Thursday, September 3, 2009

Stone Roses anniversary CD review

The Stone Roses
The Stone Roses: Special Edition
Grade: A

Earlier this year, Noel Gallagher of Oasis told a British music magazine, “When the Roses came along, everything went into color. The ‘80s were suddenly over. Suddenly, it was all peace and love, man.”

Indeed, the Stone Roses’ eponymous debut arrived in 1989 like a breath of fresh air. Hailing from musically fertile Manchester, England, the Roses and producer John Leckie crafted an enthralling album that combined subtle dance rhythms, layered sounds and backward loops with Ian Brown’s understated vocals and John Squire’s shimmering, neo-psychedelic guitar work.

The quartet spearheaded the burgeoning rave/baggy scene, became a major influence for countless BritPop acts that would follow it in the mid-1990s and saw the release continually land near the top of critics’ all-time best lists.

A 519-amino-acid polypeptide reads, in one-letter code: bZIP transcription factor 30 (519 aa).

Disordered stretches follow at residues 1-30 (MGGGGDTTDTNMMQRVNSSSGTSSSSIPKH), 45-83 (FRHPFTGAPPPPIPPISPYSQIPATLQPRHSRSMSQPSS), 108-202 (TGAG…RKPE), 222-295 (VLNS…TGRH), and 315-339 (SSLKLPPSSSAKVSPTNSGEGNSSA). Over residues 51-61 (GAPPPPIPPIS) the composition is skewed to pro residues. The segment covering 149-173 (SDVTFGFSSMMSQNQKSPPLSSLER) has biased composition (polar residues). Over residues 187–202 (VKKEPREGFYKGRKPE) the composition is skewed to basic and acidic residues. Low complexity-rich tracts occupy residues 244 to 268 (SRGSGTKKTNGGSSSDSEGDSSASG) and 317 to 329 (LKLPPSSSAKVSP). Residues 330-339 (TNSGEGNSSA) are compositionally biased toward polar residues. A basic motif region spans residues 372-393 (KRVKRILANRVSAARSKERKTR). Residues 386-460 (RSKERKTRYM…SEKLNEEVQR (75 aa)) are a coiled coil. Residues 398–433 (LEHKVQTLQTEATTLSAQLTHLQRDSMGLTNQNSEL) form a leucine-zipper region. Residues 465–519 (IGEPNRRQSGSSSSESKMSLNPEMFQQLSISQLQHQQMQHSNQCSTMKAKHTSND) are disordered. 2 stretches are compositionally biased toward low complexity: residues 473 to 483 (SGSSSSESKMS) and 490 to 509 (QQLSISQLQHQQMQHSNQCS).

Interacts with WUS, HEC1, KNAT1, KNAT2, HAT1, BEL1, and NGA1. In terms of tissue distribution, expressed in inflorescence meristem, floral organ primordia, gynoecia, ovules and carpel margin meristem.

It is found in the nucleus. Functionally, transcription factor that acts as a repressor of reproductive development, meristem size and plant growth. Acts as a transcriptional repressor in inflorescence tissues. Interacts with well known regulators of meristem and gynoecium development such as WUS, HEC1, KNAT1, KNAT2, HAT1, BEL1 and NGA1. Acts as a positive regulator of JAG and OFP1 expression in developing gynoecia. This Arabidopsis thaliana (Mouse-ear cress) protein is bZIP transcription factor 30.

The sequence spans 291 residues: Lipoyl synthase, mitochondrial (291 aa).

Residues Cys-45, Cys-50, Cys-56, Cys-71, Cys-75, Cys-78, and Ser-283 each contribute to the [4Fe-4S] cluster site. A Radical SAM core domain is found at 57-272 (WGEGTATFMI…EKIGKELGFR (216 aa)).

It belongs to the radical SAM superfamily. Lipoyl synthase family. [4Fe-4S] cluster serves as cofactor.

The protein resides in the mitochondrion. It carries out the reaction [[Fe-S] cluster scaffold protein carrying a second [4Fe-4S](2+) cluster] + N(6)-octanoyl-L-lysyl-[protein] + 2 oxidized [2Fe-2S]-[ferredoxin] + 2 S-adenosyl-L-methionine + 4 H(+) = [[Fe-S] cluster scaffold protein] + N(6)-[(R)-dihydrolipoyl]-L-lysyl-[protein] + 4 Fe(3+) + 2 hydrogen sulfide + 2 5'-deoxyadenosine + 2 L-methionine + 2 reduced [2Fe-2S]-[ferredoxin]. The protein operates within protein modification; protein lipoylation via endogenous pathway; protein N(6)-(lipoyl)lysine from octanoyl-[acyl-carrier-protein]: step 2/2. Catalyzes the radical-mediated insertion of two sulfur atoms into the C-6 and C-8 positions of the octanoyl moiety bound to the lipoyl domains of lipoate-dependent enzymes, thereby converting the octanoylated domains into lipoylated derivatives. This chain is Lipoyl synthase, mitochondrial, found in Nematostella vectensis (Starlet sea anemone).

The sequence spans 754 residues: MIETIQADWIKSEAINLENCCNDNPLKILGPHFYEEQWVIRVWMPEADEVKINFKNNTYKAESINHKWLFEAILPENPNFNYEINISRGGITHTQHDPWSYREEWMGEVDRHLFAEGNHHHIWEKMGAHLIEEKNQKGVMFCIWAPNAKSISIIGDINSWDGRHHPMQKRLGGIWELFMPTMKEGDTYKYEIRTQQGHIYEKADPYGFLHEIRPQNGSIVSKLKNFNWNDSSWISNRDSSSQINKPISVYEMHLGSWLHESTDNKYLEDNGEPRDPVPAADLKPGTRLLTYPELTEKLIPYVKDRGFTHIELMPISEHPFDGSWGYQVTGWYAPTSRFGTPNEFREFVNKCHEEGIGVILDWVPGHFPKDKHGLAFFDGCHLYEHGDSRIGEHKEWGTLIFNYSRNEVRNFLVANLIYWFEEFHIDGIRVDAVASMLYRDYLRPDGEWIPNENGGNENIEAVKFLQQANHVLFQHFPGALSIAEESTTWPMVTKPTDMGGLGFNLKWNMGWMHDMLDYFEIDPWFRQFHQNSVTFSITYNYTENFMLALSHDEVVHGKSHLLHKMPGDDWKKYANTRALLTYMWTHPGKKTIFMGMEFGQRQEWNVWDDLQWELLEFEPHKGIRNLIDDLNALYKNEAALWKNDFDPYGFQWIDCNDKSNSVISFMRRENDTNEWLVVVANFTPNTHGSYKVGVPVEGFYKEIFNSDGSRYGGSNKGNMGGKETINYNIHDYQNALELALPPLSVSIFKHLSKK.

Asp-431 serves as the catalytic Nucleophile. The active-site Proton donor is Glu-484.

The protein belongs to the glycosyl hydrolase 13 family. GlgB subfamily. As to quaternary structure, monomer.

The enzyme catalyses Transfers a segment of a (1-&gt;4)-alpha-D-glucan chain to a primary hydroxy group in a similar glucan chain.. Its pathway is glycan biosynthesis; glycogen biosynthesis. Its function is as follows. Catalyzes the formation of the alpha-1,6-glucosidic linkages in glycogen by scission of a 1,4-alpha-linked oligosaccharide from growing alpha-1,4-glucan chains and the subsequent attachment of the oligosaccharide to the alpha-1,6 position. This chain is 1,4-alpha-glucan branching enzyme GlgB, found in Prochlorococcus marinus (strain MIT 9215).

To mark the 20th anniversary, Stone Roses is now available in various configurations. Special Edition includes the remastered U.K. version (added clarity is really noticeable on a vibrant “She Bangs the Drums” and “This is the One”) and full-length “Fools Gold.”

Longtime fans will want to fork over the extra dough for Legacy Edition, which adds The Lost Demos CD (early recordings, plus the previously unreleased “Pearl Bastard”; a stripped down “Bye Bye Badman” is great) and 90-minute DVD featuring a satisfactory 1989 gig filmed at Blackpool Empress Ballroom (Brown is typically aloof; the band barely discernable in the shadows) and six music video clips.

Three vinyl LPs, a book, Squire's art prints, a Leckie documentary, ringtones and more are added to the Collectors Edition, while the Gatefold Vinyl Edition has a white label 7” of “Bastard.” Still a classic.

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